Enhancing Creativity in Adult and Continuing Education: Innovative Approaches, Methods, and Ideas

By Paul Jay Edelson; Patricia L. Malone | Go to book overview

Universities operating in a knowledge-based economy must approach
problem solving using interdisciplinary and cross-professional
perspectives
.


Dialogue and Collaboration
as Keys to Building Innovative
Educational Initiatives in a
Knowledge-Based Economy

Mary Lindenstein Walshok

As an early baby boomer, I grew up in a middle-class America of heroes and geniuses. Whether it was [The Lone Ranger] on television, The Loneliness of the Long Distance Runner (Sillitoe, 1992) in literature, the celebration of the whiz kids on the [Sixty-Four Thousand Dollar Question,] or the fast-tracking of the especially able in the era of Sputnik, mine was a generation that prized individual achievement and genius. The culture of exceptionality that developed in this country after World War II was reinforced by our incredible achievements in science and technology during the Cold War. And it has shaped the popular view that creativity is a highly individualistic quality, that ability is a gift—as in programs for [gifted] students—and that creativity comes from [flashes of genius] rather than from social processes.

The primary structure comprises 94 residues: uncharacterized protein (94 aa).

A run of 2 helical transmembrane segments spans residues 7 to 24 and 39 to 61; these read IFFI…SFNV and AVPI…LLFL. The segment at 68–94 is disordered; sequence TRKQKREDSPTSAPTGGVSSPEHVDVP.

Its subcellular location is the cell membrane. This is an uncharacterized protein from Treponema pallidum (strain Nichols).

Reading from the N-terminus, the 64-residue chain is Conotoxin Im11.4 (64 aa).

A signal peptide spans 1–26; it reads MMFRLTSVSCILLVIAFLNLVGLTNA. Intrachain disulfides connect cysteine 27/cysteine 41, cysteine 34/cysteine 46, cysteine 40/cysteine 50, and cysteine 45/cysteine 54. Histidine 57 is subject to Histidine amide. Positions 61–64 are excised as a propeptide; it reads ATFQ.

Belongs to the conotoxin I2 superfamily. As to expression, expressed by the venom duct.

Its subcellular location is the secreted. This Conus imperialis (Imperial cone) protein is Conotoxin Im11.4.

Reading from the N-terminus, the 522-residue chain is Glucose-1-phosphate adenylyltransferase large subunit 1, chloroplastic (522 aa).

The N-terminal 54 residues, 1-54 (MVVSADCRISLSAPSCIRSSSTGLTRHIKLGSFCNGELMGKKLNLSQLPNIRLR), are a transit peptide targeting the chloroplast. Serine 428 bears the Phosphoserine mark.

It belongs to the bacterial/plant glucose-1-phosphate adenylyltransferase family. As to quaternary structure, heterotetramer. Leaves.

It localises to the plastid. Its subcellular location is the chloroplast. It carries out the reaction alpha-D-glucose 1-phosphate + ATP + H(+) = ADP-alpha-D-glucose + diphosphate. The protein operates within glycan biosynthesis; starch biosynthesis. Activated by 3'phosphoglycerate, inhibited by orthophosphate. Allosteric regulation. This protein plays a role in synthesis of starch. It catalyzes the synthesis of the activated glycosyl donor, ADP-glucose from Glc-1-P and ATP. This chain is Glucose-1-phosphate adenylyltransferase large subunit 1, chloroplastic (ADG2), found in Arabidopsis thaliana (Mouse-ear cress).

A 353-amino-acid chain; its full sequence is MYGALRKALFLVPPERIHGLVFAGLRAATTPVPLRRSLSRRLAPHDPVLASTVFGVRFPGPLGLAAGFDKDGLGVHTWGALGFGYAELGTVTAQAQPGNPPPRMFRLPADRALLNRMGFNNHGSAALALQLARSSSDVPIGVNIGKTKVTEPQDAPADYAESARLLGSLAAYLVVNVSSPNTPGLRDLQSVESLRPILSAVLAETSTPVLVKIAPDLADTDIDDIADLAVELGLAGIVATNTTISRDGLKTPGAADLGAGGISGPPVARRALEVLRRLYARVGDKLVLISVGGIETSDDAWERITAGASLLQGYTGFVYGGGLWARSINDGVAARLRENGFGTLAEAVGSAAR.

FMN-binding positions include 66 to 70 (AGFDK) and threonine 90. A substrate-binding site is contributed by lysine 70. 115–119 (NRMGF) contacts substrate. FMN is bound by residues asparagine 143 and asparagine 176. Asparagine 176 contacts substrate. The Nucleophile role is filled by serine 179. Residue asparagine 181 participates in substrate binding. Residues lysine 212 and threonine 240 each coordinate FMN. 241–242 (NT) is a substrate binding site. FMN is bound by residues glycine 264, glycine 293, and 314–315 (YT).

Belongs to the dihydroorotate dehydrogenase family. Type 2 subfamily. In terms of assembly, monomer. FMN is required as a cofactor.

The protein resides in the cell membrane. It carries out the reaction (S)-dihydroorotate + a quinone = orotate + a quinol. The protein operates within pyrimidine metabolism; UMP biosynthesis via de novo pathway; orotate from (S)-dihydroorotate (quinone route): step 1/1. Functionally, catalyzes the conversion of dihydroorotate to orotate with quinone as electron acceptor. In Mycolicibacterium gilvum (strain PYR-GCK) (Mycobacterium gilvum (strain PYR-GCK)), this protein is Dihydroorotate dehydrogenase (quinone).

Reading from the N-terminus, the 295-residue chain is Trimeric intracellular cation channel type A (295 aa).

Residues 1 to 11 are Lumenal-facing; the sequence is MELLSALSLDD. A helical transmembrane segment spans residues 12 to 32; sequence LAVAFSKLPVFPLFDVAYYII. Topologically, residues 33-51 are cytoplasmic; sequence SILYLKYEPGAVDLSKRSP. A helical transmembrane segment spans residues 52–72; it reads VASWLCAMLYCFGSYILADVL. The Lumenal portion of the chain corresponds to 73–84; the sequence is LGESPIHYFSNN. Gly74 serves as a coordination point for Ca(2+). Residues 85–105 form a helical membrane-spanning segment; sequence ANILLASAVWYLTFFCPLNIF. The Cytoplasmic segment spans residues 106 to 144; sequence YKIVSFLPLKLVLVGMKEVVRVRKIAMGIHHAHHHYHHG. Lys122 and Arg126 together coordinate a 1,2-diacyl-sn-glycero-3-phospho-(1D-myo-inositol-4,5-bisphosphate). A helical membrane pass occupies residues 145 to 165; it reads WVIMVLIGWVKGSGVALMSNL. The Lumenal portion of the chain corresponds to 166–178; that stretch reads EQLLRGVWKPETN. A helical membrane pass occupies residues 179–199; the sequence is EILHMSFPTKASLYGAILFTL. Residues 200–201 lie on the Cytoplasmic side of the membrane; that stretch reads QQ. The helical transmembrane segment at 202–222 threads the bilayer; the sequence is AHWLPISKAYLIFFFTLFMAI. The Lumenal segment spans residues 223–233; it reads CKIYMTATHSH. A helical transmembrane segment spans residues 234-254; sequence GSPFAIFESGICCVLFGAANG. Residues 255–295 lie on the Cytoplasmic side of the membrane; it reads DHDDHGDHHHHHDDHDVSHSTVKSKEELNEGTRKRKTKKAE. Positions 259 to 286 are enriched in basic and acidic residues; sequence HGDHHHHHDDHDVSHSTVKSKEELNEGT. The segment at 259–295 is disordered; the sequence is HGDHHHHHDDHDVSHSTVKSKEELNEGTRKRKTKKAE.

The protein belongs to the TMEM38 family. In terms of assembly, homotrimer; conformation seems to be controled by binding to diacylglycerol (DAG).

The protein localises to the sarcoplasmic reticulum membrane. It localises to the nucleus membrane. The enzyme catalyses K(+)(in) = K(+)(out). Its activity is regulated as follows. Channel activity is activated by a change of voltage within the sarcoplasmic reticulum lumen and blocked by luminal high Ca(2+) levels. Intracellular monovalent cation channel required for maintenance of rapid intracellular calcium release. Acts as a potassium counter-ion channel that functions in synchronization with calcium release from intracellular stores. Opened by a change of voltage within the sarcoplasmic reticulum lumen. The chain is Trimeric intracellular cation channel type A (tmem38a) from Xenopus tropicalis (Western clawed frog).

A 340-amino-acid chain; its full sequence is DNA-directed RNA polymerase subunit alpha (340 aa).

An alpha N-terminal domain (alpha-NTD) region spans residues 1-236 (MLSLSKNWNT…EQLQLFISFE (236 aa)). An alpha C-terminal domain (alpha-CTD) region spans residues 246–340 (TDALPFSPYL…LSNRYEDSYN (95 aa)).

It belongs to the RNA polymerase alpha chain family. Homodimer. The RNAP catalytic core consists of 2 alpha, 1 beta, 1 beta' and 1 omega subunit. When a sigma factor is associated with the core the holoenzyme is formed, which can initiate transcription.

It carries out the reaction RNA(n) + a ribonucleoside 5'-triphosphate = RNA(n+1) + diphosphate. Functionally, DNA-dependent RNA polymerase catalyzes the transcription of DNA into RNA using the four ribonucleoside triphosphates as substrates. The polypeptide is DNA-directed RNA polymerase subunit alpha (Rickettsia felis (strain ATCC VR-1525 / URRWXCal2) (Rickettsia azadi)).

But in the new knowledge-based economy, characterized by digital (that is, networked processes) rather than analogic (that is, linear processes), creativity and innovation increasingly come from webs of talent rather than flashes of genius. In this chapter, I will describe how the development of institutional mechanisms capable of addressing emerging transdisciplinary knowledge needs in the new networked economy can give rise to innovative academic initiatives unlikely to emerge from the more linear, individual, expert models of knowledge development and dissemination characterizing most research universities.

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